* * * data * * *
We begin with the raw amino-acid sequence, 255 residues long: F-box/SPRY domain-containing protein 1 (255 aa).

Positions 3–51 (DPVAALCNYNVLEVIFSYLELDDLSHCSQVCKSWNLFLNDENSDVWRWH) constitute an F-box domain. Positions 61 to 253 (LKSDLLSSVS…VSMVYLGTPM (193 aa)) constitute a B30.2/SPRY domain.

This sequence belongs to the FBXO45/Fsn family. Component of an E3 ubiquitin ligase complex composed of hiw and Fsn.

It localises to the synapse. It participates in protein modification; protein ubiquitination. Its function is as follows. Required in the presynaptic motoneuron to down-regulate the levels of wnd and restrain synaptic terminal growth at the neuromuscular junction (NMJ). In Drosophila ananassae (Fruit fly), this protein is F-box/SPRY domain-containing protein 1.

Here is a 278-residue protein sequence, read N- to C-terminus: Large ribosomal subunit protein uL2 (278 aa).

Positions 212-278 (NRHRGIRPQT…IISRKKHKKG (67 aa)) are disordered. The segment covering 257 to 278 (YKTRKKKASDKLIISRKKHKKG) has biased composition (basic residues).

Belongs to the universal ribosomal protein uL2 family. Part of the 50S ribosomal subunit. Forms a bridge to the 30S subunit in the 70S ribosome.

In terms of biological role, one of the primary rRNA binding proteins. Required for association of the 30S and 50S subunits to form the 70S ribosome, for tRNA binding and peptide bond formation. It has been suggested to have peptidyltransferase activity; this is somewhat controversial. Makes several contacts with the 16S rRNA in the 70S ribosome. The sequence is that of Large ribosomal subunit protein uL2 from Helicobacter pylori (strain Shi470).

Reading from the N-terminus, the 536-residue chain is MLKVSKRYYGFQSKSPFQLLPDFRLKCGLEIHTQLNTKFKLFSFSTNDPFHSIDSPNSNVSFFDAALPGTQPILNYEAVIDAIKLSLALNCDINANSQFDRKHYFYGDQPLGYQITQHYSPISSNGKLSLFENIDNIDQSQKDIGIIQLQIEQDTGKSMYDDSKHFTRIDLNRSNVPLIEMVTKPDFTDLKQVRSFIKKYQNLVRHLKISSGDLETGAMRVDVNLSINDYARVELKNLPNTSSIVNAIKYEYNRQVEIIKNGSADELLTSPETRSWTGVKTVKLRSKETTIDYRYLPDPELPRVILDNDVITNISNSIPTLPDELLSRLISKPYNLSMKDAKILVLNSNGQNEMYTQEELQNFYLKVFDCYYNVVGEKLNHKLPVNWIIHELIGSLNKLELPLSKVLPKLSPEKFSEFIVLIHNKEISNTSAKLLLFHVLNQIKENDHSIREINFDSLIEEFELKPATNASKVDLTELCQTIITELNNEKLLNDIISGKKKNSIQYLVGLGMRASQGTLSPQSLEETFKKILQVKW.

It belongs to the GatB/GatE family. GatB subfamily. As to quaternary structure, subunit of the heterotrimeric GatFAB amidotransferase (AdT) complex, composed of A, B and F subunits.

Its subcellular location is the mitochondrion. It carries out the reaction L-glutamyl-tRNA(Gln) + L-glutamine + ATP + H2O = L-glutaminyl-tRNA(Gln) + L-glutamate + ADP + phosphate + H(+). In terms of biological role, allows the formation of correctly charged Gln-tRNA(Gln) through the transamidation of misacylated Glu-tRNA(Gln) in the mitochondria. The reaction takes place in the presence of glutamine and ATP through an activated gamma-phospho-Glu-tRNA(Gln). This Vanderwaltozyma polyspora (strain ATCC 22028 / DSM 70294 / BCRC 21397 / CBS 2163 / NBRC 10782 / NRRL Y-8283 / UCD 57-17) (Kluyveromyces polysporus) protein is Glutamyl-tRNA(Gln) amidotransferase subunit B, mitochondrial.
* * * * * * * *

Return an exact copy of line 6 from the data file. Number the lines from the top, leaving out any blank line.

Positions 212-278 (NRHRGIRPQT…IISRKKHKKG (67 aa)) are disordered. The segment covering 257 to 278 (YKTRKKKASDKLIISRKKHKKG) has biased composition (basic residues).